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J U N E 2 0 0 0
by David Schiff
MY favorite photograph of Kurt Weill captures the enigmatic quality of his life and music. At a rehearsal for the 1943 show One Touch of Venus, Mary Martin sits atop an upright piano, her shapely legs dangling in front of the composer's face. Weill seems to be somewhere else. Baby-faced and bald, his eyes half closed, he seems to be playing for himself alone. His blank expression could mask humiliation or contempt or delight -- you can't tell. What is this professor doing on Broadway?
This year is Kurt Weill's centenary, so the calendar is full of Weill events -- and for once there seems to be a real urgency to the commemorative festivities. Weill remains a cult composer, known mainly for a handful of songs; most of his complete works are rarely performed, and critical opinion is still unsettled. Hearing his works again -- particularly the revelatory early Second Symphony and the overpraised "Broadway opera" Street Scene -- could restore balance to a reputation long skewed.
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The Kurt Weill Foundation for Music
The standard view of Weill divides his career into two distinct and unequal phases. The European Weill defined the dancing-on-the-volcano zeitgeist of pre-Hitler Berlin in collaborations with Bertolt Brecht such as The Threepenny Opera and Mahagonny. The American Weill composed a series of Broadway shows remembered mainly for a few hit tunes, such as "September Song" and "Speak Low," which seem indistinguishable in style and intent from the standard fare of Tin Pan Alley. Weill is seen as a composer who lost his way in America, who sold his artistic birthright for the pottage of commercial success -- save, perhaps, for a too-brief return to his honorable musical roots with Street Scene, which was based on Elmer Rice's Pulitzer Prize-winning 1929 play.
Today Weill's embrace of popular music seems prophetic rather than opportunistic. When so much classical music aspires to the condition of pop, Weill -- the first classical composer to reject high for low -- seems a model of crossover. His music is performed by symphonies trying to lure tune-starved audiences and by lounge acts that want to give themselves an air of world-weary sophistication. On either side of the classical-pop divide there is something pretentious about Weill's adulators. If Weill anticipated anyone of note, it was Stephen Sondheim, another cult composer of popular music for the chosen few. Like Sondheim, Weill is fascinating, and at times maddening, for the unromantic and intellectual quality of his popular-sounding music. His willed simplicity sounds like the real thing -- but is not at all.
BORN in Dessau, Germany, in 1900, Weill displayed musical talent at an early age. He received a fine musical education and was soon recognized as a wunderkind. His first symphony, written when he was twenty-one but not performed until after his death, is astonishingly precocious, showing a mastery of orchestration, counterpoint, and form. Its advanced harmonic idiom demonstrates that Weill had already come to terms with the music of Strauss, Max Reger, Mahler, and even Schoenberg. When he wrote the symphony, Weill had just begun studies with the pianist, composer, and musical guru Ferrucio Busoni, who urged his students to reject Romantic bombast and discover a new classicism. By the mid-1920s Weill and Paul Hindemith, five years his senior, were established as the bright young things of German music, linked by an anti-Romantic, objective attitude. They intended to make their music part of everyday life by taking advantage of the new media of recordings and radio. With the 1927 Mahagonny Songspiel, Weill began the partnership with Bertolt Brecht that yielded his most famous works -- The Threepenny Opera, Happy End, Mahagonny, and The Seven Deadly Sins -- and also many others, such as the children's opera Der Jasager, that are less familiar but equally pungent.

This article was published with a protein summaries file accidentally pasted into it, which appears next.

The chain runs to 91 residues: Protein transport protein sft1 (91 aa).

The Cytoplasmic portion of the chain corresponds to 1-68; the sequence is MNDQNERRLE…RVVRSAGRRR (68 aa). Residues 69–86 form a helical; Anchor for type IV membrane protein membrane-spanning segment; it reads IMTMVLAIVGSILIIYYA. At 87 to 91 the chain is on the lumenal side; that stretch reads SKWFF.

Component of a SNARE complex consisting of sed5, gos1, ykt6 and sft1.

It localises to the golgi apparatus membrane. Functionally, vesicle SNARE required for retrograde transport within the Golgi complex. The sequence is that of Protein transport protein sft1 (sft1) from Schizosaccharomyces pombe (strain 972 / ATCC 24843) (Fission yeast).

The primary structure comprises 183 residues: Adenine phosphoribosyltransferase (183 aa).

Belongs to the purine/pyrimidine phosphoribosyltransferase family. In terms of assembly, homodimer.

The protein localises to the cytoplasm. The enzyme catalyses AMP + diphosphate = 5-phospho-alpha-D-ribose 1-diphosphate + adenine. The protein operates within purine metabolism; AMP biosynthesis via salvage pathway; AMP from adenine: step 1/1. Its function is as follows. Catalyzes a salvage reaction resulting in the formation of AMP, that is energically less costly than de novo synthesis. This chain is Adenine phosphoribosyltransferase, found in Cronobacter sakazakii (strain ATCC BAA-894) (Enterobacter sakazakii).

Despite the perfect fit of their music and words, Weill and Brecht were not composer and lyricist on the George and Ira Gershwin model but collaborators in the European fashion of Hugo von Hofmannsthal and Richard Strauss. Weill was in a secondary position -- that is, carrying out the political agenda of the poet. But he also developed a musical ideology parallel to Brecht's aesthetic theory of nonrealistic, didactic "epic theater." Brecht's plays exposed the immorality of capitalism and the sins of the bourgeoisie. Weill set Brecht's Marxist analysis to music that similarly scraped away romantic effusions.
Working with Brecht, Weill radically simplified his style, rejecting the complexities of concert-hall art music in favor of the clear melodies and harmonies of American-style popular tunes. Unlike such contemporaries as Darius Milhaud and Ernst Krenek, Weill did not just have a brief fling with jazz. He found in popular song a way to purify the language of art music: "Mack the Knife" is even simpler in harmony and structure than most Tin Pan Alley songs, making do with a minimum of harmonic changes and contrasting ideas. In the "Cannon Song," from The Threepenny Opera, and "Surabaya Johnny," from Happy End, Weill distilled the subtlety and sophistication of art music down to tunes that all of Germany could whistle -- a fact deplored by Brecht, who wanted listeners to remember the politically charged words, not the melodies.